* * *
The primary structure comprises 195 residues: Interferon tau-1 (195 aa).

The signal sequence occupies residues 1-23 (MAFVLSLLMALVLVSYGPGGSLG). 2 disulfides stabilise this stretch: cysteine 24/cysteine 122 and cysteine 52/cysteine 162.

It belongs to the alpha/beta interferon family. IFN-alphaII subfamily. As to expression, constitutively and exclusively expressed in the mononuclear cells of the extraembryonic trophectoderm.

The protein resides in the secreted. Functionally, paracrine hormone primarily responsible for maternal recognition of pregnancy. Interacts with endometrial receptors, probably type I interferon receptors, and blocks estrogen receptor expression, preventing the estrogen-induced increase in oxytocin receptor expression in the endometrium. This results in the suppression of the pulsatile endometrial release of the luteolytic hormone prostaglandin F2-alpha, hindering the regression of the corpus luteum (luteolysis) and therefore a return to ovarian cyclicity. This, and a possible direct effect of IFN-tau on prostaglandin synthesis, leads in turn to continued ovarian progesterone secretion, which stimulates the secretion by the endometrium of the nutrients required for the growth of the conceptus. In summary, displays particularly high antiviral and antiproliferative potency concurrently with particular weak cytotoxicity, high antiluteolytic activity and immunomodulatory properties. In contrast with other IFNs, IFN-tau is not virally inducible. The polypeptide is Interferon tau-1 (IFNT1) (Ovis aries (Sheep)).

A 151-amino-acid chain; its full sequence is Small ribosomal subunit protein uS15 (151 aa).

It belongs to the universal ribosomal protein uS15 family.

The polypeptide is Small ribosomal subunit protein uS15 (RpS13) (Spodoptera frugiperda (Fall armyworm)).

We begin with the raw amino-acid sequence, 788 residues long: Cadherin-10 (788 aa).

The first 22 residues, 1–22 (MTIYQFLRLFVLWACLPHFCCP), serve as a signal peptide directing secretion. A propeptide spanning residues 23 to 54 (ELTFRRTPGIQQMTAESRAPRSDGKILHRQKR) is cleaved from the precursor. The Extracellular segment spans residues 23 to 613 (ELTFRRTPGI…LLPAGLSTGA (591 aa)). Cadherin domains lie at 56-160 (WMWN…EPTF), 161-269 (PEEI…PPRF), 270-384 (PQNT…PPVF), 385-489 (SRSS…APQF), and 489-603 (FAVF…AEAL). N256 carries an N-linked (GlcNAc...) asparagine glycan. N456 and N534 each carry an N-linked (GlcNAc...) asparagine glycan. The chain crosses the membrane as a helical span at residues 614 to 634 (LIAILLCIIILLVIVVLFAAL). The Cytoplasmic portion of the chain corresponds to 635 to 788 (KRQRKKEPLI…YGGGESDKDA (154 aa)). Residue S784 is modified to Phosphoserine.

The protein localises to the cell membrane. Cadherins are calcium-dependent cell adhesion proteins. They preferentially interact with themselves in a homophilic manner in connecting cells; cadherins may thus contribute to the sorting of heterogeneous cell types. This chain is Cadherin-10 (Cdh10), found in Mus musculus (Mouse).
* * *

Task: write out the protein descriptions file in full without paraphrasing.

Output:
The primary structure comprises 195 residues: Interferon tau-1 (195 aa).

The signal sequence occupies residues 1-23 (MAFVLSLLMALVLVSYGPGGSLG). 2 disulfides stabilise this stretch: cysteine 24/cysteine 122 and cysteine 52/cysteine 162.

It belongs to the alpha/beta interferon family. IFN-alphaII subfamily. As to expression, constitutively and exclusively expressed in the mononuclear cells of the extraembryonic trophectoderm.

The protein resides in the secreted. Functionally, paracrine hormone primarily responsible for maternal recognition of pregnancy. Interacts with endometrial receptors, probably type I interferon receptors, and blocks estrogen receptor expression, preventing the estrogen-induced increase in oxytocin receptor expression in the endometrium. This results in the suppression of the pulsatile endometrial release of the luteolytic hormone prostaglandin F2-alpha, hindering the regression of the corpus luteum (luteolysis) and therefore a return to ovarian cyclicity. This, and a possible direct effect of IFN-tau on prostaglandin synthesis, leads in turn to continued ovarian progesterone secretion, which stimulates the secretion by the endometrium of the nutrients required for the growth of the conceptus. In summary, displays particularly high antiviral and antiproliferative potency concurrently with particular weak cytotoxicity, high antiluteolytic activity and immunomodulatory properties. In contrast with other IFNs, IFN-tau is not virally inducible. The polypeptide is Interferon tau-1 (IFNT1) (Ovis aries (Sheep)).

A 151-amino-acid chain; its full sequence is Small ribosomal subunit protein uS15 (151 aa).

It belongs to the universal ribosomal protein uS15 family.

The polypeptide is Small ribosomal subunit protein uS15 (RpS13) (Spodoptera frugiperda (Fall armyworm)).

We begin with the raw amino-acid sequence, 788 residues long: Cadherin-10 (788 aa).

The first 22 residues, 1–22 (MTIYQFLRLFVLWACLPHFCCP), serve as a signal peptide directing secretion. A propeptide spanning residues 23 to 54 (ELTFRRTPGIQQMTAESRAPRSDGKILHRQKR) is cleaved from the precursor. The Extracellular segment spans residues 23 to 613 (ELTFRRTPGI…LLPAGLSTGA (591 aa)). Cadherin domains lie at 56-160 (WMWN…EPTF), 161-269 (PEEI…PPRF), 270-384 (PQNT…PPVF), 385-489 (SRSS…APQF), and 489-603 (FAVF…AEAL). N256 carries an N-linked (GlcNAc...) asparagine glycan. N456 and N534 each carry an N-linked (GlcNAc...) asparagine glycan. The chain crosses the membrane as a helical span at residues 614 to 634 (LIAILLCIIILLVIVVLFAAL). The Cytoplasmic portion of the chain corresponds to 635 to 788 (KRQRKKEPLI…YGGGESDKDA (154 aa)). Residue S784 is modified to Phosphoserine.

The protein localises to the cell membrane. Cadherins are calcium-dependent cell adhesion proteins. They preferentially interact with themselves in a homophilic manner in connecting cells; cadherins may thus contribute to the sorting of heterogeneous cell types. This chain is Cadherin-10 (Cdh10), found in Mus musculus (Mouse).